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Thailand - Part One

Thailand used to be called Siam; the name change happened in 1939. It has an interesting history, having never been colonised by a European nation, which, as we know, is the political way of describing a country from whence no profit can be efficiently extracted over and above basic occupying expenditure. Small profits and quick returns might have been acceptable for the Romans, but European powers would have needed a strategic reason, and none was found.

From what we know of those acquisitive nations in the early Colonial days, one must presume that there was a lack of gold, silver, porcelain, tea, coffee, rubber trees and the like. The Portuguese were almost certainly the first to investigate Siam and, as they have had a close tie with England for seven hundred years, these two European powers had enough contact and intelligence skills to see the “game was not worth the candle”.

The Spanish, Dutch and the French seemed to come to the same conclusion. Indeed, it was not until 1974 that American and Thai archaeologists found early artefacts in Thailand (bronze bracelets, a bronze spearhead and anklet) in a grave, which were carbon-dated to 3,600 BC. This indicated that the Bronze Age was at least several hundred years older than previously known and that Mesopotamia was no longer considered the earliest known civilisation as had been previously supposed.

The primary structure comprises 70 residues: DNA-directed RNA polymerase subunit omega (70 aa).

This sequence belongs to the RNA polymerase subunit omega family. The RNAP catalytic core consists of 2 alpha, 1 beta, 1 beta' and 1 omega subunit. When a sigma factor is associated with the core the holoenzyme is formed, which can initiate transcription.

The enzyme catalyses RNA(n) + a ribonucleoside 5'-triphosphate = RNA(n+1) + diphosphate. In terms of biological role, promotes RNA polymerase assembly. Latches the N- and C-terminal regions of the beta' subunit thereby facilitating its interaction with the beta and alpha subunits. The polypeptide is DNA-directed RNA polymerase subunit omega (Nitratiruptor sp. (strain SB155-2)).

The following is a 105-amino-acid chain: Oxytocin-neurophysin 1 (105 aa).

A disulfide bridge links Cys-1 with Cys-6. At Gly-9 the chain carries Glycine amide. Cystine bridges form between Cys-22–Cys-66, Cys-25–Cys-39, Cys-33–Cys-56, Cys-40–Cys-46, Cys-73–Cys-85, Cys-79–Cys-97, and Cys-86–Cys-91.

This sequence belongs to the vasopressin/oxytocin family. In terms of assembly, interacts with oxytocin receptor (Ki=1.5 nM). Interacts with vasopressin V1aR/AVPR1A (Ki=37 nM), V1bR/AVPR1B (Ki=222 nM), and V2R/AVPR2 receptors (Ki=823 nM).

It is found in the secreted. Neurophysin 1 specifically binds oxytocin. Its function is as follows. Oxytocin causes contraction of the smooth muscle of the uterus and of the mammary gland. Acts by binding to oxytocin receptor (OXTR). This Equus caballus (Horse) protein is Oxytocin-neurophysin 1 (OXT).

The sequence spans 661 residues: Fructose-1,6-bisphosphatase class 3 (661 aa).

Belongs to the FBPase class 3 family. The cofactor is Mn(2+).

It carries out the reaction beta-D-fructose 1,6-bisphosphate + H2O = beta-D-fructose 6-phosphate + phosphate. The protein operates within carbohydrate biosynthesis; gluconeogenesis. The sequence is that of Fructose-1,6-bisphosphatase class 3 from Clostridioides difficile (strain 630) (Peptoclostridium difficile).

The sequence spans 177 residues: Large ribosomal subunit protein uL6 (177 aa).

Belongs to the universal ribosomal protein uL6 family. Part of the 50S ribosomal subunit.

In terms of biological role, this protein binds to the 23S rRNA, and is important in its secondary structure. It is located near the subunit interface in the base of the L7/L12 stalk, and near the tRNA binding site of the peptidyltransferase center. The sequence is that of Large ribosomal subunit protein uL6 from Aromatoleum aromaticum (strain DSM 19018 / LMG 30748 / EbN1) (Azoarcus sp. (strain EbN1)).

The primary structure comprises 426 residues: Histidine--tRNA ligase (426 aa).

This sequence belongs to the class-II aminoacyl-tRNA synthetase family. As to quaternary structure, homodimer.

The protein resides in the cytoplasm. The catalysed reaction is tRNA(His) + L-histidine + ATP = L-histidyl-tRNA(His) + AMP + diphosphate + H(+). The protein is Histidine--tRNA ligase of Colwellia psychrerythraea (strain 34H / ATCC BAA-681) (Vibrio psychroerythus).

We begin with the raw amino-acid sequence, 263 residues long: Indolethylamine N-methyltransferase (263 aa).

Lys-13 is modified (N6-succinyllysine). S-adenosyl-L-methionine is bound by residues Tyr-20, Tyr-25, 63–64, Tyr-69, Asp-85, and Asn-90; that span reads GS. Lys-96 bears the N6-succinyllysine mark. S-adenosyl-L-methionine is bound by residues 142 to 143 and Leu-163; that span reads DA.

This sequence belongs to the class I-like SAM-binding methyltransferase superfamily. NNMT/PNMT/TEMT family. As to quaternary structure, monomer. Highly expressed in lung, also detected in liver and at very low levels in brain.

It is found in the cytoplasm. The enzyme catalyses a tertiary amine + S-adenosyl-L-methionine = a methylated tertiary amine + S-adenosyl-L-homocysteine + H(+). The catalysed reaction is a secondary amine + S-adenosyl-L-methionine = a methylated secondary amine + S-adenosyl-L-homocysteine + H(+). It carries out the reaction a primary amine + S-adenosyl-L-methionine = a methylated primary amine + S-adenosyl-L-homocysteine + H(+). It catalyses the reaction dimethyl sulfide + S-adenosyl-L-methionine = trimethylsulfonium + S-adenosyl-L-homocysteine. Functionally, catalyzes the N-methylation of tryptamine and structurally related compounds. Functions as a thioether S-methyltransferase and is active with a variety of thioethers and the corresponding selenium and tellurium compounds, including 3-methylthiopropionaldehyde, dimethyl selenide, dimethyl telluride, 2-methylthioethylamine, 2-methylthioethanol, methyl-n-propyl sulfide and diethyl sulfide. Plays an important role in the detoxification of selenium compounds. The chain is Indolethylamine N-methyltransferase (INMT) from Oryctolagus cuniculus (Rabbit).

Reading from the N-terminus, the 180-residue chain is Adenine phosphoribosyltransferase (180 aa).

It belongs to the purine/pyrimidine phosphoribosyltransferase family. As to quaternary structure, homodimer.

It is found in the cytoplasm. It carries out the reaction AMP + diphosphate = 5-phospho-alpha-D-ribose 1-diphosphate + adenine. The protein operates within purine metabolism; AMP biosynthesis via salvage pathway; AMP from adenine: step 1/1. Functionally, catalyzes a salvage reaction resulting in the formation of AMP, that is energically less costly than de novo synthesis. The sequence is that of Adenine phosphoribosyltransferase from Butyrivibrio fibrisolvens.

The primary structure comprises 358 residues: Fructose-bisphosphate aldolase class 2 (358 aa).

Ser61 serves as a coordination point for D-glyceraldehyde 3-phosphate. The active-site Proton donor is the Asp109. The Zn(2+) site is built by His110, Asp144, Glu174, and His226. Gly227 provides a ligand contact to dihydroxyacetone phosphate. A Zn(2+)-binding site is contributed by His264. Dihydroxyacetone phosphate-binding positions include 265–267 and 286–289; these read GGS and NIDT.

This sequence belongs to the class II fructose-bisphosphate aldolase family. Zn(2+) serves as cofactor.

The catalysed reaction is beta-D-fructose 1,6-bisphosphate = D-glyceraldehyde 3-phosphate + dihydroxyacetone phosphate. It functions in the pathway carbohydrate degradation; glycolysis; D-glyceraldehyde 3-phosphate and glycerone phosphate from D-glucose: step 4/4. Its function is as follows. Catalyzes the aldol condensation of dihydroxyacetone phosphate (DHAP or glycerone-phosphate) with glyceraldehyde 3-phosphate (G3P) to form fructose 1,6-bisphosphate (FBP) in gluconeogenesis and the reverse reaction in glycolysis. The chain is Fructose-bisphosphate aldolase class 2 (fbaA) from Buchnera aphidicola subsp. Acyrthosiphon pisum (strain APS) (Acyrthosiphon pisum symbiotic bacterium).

The modern Thais are noted for both kindness and genuine smiles; they are generally devoted to their King and, equally, to Buddhism and its deeply philosophical teachings.

We shall start at the World Paper Money catalogue number 16 (Series two: 1928 to – 1938) because earlier notes (denominated in ticals) are rarely seen on the market except for those with ‘deep pockets and long arms’, and even they must wait a long time.

Thai 16, a one baht note, carries a Garuda bird at the left and a three-headed elephant at the right (presumably rare in Thailand?) On the reverse, there is a ceremonial procession, a fairly regular event. The note, dominated by blue and yellow, is framed in the Western style, printed by Thomas de la Rue. The higher denominations in this series, ergo the 5, 10, 20, 100 and 1,000 baht, ALL repeat the design, although the paper size increases each time. The ink colours used for each note vary, as one would expect.

Then things change. The third series begins in 1934, starting with the Thai 22 & 23, 1 and 5 baht, (the first purple, the second blue) in April 1934, which first carried signature pairings 13 and then 14. These feature King Rama VII, and the Royal barge; they retain the elephant and the Garuda bird. They also introduce the Royal Barge. The frame is dark blue with a mix of background colours. The brown 10 baht notes were also released in the same year with similar style, signature pairing and design. Next, 20 baht notes dated 1936 were circulated, but no new higher denomination was issued, the previous design still being in good supply.